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5 things to know about claims under Income Protection Insurance cover

5 things to know about claims under Income Protection Insurance cover

Published on November 27, 2023 by David CooreyDavid Coorey

Safeguarding your financial security when you are unwell and unable to work can be crucial.

While many people focus on protecting health and property with insurance cover, another key insurance cover that often gets overlooked is the ability to access income protection (IP) benefits, when you are unable to work.

This article aims to explain how insurers assess these claims and your right to make a claim against income protection insurance.

1. You may have income protection cover – without even knowing it!

It is worth checking your Super (and your employer) to see if you have IP cover

You may have income protection cover without ever having formally applied for cover

This is offered as a default product to some Super members as a form of automatic IP cover.

Whilst it is more common to see Total and Permanent Disability offered through Super, some Trustees sometimes offer automatic IP cover.

Employers can sometimes offer a form of Income protection cover called Salary continuance.

You may want to check your Super statement and your Employer to see if you have cover.

2. Income protection cover is a type of Disability insurance

Income protection cover is a type of insurance designed to provide a replacement income stream for you – if you are unable to work due to illness, injury or disability.

Unlike health insurance, which covers medical expenses, income protection insurance ensures that you continue to receive a portion of your income to cover living expenses, bills, and other financial commitments.

Importantly you might hold default income protection insurance through your superannuation fund or employer, or union, so it is always worthwhile checking.

You may also be eligible to claim for Total and Permanent Disability cover if your Super fund offers this additional cover and you are permanently unable to work.

3. Indemnity value cover v’s Agreed value cover – check your Policy

Indemnity value cover

This type of cover is based on a percentage of your salary, usually 70% to 75% of your pre-disability income, and sometimes with an additional super component.

Any benefit payable is usually offset against income received from alternative sources such as workers compensation/motor vehicle weekly income benefits or Centrelink.

Offset clause

Agreed value cover

Agreed value cover is based on percentage of an agreed amount usually based on 12 to 24 months prior earnings.

From 31 March 2020, insurers can no longer offer agreed value policies to new customers. If you purchased an agreed value policy before this date, you can continue to hold this policy. If you decide to change policies, you will only be able to purchase an indemnity value policy.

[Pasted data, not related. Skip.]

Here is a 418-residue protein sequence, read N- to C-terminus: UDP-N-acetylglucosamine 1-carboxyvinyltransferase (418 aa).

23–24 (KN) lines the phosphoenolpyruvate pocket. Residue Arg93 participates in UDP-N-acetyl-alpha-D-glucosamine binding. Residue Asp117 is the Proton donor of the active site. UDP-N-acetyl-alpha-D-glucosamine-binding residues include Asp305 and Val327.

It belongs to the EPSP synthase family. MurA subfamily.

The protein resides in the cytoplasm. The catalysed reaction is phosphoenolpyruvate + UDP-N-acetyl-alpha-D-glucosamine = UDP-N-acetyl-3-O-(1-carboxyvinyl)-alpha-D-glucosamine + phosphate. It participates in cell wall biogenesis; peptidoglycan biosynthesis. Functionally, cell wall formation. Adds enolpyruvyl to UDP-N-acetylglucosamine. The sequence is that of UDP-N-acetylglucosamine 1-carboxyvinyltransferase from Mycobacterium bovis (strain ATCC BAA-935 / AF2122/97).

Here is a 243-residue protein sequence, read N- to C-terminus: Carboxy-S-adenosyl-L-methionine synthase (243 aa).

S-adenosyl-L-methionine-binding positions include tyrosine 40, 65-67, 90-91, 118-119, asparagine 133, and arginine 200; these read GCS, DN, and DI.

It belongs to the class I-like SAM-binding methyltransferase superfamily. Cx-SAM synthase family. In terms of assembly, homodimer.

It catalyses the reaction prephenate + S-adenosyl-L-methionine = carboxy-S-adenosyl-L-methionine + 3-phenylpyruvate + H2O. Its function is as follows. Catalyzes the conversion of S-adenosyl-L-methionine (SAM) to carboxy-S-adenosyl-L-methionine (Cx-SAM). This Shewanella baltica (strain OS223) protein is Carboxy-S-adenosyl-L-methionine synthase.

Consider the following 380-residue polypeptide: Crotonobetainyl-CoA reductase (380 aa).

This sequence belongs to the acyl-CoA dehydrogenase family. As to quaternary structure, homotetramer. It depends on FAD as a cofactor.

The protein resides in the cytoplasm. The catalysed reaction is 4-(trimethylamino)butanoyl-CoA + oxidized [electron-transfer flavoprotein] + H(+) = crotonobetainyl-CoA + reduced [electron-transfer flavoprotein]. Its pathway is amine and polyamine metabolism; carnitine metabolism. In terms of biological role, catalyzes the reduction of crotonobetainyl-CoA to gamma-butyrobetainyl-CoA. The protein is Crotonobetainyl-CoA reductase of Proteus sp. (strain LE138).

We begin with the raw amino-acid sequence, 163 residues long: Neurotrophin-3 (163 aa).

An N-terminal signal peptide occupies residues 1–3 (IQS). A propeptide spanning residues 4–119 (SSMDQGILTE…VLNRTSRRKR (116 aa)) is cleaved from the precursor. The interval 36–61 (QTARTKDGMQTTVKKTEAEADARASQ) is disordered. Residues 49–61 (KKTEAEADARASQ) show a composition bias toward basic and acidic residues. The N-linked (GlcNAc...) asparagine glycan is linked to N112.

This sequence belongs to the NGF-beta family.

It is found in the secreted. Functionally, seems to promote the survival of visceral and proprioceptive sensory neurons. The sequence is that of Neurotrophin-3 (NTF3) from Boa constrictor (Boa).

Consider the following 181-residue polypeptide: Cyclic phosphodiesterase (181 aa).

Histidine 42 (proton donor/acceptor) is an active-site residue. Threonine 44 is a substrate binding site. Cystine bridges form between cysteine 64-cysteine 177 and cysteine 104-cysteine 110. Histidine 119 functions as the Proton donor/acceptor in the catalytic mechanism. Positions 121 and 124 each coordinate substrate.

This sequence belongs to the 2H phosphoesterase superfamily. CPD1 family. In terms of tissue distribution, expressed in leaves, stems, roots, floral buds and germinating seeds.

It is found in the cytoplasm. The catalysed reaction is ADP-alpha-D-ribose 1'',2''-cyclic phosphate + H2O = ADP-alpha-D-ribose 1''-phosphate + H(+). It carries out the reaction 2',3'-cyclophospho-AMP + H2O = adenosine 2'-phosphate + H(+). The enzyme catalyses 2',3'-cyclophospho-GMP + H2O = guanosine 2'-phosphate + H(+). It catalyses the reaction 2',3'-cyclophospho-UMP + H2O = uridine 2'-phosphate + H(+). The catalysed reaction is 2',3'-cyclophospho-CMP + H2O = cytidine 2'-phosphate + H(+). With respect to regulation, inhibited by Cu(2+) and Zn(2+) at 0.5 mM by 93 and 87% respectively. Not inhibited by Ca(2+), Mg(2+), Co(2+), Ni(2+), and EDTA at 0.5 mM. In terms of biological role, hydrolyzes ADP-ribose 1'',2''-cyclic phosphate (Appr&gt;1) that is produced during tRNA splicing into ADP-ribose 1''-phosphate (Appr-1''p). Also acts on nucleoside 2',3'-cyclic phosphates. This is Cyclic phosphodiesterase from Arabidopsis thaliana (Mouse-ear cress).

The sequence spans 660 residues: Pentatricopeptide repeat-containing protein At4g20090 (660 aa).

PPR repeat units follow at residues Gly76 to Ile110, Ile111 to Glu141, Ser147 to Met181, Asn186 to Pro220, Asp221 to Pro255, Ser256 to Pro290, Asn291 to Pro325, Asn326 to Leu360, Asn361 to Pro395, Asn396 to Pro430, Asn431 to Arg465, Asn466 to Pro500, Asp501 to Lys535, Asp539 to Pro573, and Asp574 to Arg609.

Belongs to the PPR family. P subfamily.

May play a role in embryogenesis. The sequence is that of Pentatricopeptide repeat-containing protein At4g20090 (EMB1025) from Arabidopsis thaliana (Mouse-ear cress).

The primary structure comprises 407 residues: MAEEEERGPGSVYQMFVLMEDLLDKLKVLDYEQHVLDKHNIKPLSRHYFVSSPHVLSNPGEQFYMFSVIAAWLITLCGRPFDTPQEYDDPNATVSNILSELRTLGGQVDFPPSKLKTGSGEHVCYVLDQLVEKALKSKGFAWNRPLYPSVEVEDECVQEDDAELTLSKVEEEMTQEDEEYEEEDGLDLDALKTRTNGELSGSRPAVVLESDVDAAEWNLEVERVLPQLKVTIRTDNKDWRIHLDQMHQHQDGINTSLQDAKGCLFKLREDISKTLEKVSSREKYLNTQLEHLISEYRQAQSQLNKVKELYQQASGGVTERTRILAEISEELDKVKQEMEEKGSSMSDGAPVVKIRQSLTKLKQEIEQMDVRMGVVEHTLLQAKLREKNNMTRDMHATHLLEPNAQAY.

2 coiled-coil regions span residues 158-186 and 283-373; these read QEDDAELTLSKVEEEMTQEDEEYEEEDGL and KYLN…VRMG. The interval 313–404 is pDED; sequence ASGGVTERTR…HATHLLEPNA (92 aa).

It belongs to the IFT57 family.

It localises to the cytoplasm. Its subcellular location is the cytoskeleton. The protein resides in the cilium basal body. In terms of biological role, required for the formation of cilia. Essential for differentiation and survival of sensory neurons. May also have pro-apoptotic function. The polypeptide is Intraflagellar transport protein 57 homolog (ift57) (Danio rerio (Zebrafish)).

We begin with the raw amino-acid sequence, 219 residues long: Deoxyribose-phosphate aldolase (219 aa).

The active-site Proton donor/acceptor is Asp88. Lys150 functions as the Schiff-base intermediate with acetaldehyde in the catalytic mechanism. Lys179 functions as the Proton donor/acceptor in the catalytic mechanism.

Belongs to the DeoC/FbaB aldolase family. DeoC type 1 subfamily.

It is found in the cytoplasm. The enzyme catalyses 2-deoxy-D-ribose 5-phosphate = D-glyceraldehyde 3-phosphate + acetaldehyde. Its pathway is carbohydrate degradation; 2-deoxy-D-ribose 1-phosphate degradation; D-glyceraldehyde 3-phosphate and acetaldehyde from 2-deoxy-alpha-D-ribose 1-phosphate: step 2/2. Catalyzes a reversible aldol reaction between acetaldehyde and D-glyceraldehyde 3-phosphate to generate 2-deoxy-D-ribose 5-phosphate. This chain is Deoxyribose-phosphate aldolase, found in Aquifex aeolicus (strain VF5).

4. Your IP claim will be assessed against your Disability cover (after waiting period)

A person who has a disability, which stops them from earning an income, may be able to apply to claim for income protection payments

You must be unable to work as a result of your illness or injury at the end of the waiting period, often between 30 to 90 days, to be eligible to claim for benefits. It is important to check the specific waiting periods relevant to your policy with your provider.

Your insurer may assess your claim for Disability, usually based a definition such as:

  • your duties, your hours worked or your (loss of) income earnt

Check your cover to establish whether you qualify as Partially Disabled or Totally Disabled under the Policy terms. You should seek legal advice if you have any concerns about the Insurer’s assessment under Policy terms.


5. Key terms to understand in your income protection insurance cover

  1. Waiting period – the period of time you need to be unable to work before you can start receiving benefits. The waiting period is usually between 30 days to 90 days.
  2. Benefit amount – the percentage of your pre-disability income that you will receive as benefits during the coverage period. Typically, it ranges from 70% to 75% of your pre-disability income (usually) plus Super contribution.
  3. Benefit period – the duration for which you will receive benefits after the waiting period ends. It can range from a few months to several years, depending on your policy. Most policies are between 2 years to 5 years and sometimes to retirement age e.g., 65 years.
  4. Offset clause – this is a key clause that allows the insurer to reduce the benefit payable to you, on the basis of other sources of income such as Workers Compensation or Motor vehicle accident weekly benefits
  5. Exclusion – certain conditions or situations that are not covered by your policy, such as intentional acts (self-harm). It’s important to understand these exclusions and get advice when necessary.
  6. Occupation definition – identifies the level of disability required to qualify for benefits based on your occupation. IP is usually offered as “any occupation” (cover unable to perform any job). “Own occupation” cover is sometimes available to professionals (unable to perform a job you are qualified for).

Speak to an Income Protection claims expert if you have concerns

Whilst many people can submit a claim for Income protection without requiring legal assistance, there can be times where you know you need help.

We have the experience and expertise to assist you in difficult times.

Please contact David Coorey on 02 8661 0209 or for assistance on TPD claims.

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